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Behaviour Change for Energy Efficiency

The Department for Business, Energy and Industrial Strategy (BEIS) has published an evaluation of its Electricity Demand Reduction (EDR) pilot and a new call for evidence on facilitating energy efficiency in the electricity system. The 2014-2018 EDR pilot was a mechanism designed to test the viability of energy efficiency programmes in the UK Capacity Market (CM). The CM ensures sufficient reliable capacity is available by providing payments to encourage investment in new capacity or for existing capacity to remain open. BEIS’s ambition was for EDR strategies to be incorporated into the capacity market so that emissions reductions are achieved through both supply and demand-side approaches. However, the main challenge EDR strategies have faced is that there is not yet a way to effectively value them for markets or network operators. Appropriate valuation is key to their integration with market-based mechanisms like the CM. The pilot also placed an excessive administrative burden on its participants. BEIS concluded in July that it was unsuitable for scaling up and launched its new call for evidence on market-based energy efficiency measures.

Reducing energy demand is central to the UK’s emissions targets. It could save up to 40 TWh/year in industrial and commercial buildings and 10 TWh/year in industrial processes. Savings are not only found in technological solutions like those funded by the EDR. Behaviour change is a key aspect of increasing energy efficiency and reducing demand. It could contribute half of the UK’s progress towards its 2030 energy targets. However, in Phase 1 of the Energy Savings Opportunity Scheme (ESOS), a programme to increase energy efficiency in businesses, the indication is that few reports identified behaviour change as an opportunity. Behaviour change tends to cost less to implement, leading to faster payback periods. Success is assessed on avoided cost basis, requiring baseline assessments of energy use. The International Performance Measurement and Verification Protocol (IPMVP) framework is designed to measure the success of energy demand reduction programmes. Organisations like the Energy Services and Technology Association (ESTA) provide guidance for implementing behaviour change and lobby for its introduction into national energy policymaking.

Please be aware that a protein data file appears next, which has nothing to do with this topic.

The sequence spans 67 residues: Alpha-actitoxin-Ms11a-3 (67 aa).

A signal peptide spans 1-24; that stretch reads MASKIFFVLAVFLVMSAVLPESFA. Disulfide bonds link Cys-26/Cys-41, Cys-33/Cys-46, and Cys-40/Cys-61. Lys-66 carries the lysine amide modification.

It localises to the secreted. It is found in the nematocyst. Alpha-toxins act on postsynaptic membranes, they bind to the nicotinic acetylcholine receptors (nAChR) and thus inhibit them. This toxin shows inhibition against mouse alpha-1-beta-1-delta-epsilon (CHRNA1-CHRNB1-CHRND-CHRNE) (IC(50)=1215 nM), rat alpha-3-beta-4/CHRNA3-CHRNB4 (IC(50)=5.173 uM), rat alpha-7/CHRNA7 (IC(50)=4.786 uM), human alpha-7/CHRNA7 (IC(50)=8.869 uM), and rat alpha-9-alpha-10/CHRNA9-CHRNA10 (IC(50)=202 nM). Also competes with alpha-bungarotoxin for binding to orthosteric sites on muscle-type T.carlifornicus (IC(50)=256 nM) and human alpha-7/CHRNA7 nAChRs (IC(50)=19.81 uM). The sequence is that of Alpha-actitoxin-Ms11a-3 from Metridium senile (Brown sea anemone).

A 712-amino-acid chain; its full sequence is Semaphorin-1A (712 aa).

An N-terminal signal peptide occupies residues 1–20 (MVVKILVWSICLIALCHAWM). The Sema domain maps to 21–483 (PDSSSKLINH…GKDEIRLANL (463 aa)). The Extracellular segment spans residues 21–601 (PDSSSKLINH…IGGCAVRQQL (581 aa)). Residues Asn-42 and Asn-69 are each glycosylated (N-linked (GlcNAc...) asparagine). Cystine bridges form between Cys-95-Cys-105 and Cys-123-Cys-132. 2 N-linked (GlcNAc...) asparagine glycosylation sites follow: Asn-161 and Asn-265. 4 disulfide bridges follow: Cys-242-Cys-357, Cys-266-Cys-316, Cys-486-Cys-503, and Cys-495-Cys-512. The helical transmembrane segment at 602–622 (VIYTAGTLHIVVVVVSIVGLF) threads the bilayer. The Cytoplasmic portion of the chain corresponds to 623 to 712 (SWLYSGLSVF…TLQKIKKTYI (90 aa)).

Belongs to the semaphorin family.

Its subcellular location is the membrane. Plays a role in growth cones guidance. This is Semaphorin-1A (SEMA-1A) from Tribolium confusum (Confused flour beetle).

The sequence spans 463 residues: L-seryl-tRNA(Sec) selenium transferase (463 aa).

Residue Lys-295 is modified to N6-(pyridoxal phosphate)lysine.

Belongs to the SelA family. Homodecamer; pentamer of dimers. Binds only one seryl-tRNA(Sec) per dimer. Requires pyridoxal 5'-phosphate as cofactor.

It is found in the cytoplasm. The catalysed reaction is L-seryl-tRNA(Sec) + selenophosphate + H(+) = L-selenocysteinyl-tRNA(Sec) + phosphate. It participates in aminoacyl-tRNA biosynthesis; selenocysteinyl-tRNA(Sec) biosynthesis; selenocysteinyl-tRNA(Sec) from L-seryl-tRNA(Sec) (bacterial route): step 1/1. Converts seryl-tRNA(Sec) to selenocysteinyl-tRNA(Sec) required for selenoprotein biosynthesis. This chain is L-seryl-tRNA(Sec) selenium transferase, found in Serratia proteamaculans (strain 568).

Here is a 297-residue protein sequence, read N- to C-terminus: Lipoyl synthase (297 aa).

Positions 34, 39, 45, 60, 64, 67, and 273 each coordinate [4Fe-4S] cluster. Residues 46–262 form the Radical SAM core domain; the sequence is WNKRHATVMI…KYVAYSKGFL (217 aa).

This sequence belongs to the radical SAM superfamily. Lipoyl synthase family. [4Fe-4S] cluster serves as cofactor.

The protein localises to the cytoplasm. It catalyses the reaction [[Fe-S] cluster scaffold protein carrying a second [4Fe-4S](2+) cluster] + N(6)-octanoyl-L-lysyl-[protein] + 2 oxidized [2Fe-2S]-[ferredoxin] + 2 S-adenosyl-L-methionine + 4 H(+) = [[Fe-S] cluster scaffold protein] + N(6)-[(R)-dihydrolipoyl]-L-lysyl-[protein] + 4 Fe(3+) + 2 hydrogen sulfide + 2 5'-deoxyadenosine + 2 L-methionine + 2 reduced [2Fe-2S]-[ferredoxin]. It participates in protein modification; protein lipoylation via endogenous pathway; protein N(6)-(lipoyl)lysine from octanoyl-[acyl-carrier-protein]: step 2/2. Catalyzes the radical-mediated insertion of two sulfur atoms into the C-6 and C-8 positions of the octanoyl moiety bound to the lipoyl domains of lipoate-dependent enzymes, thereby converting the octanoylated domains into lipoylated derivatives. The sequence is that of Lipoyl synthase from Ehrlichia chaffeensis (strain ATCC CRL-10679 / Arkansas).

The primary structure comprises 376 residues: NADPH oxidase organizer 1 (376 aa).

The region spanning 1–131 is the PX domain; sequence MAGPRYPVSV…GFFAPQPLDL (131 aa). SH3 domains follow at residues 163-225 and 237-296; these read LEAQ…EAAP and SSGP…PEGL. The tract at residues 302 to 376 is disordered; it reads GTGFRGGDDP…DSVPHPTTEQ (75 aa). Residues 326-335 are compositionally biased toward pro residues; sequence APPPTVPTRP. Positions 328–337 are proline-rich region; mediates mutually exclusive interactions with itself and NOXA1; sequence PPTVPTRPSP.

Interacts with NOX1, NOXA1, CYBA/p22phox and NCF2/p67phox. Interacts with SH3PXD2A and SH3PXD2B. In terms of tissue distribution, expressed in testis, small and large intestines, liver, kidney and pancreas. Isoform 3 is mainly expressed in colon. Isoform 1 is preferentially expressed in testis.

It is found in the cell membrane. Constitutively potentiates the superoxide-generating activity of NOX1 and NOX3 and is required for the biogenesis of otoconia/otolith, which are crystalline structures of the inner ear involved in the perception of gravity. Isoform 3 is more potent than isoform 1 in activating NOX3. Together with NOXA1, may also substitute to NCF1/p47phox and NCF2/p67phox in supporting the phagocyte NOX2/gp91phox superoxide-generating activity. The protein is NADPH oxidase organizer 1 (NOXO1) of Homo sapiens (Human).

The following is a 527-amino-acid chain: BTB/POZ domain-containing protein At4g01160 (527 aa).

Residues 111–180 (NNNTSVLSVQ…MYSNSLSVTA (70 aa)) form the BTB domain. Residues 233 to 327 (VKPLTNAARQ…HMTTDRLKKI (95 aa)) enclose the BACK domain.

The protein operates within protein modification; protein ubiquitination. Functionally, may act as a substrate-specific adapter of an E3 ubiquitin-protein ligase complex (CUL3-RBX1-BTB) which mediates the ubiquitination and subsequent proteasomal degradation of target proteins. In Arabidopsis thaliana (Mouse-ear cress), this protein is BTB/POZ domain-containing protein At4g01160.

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Nick Fedson MEng MSc

Carbon Compliance Analyst at Alfa Energy
Nick is an analyst with an interest in energy, climate, and sustainability. Nick maintains both technical and policy interest in these areas, with an undergraduate background in mechanical engineering from the University of Bristol and a recently completed Master’s degree in Global Energy and Climate Policy from SOAS, University of London. He has completed internships in a solar energy consultancy in Brighton, a not-for-profit independent think tank in New Delhi, and in data analysis at a software company in Cambridge.

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Nick Fedson MEng MSc

Nick is an analyst with an interest in energy, climate, and sustainability. Nick maintains both technical and policy interest in these areas, with an undergraduate background in mechanical engineering from the University of Bristol and a recently completed Master’s degree in Global Energy and Climate Policy from SOAS, University of London. He has completed internships in a solar energy consultancy in Brighton, a not-for-profit independent think tank in New Delhi, and in data analysis at a software company in Cambridge.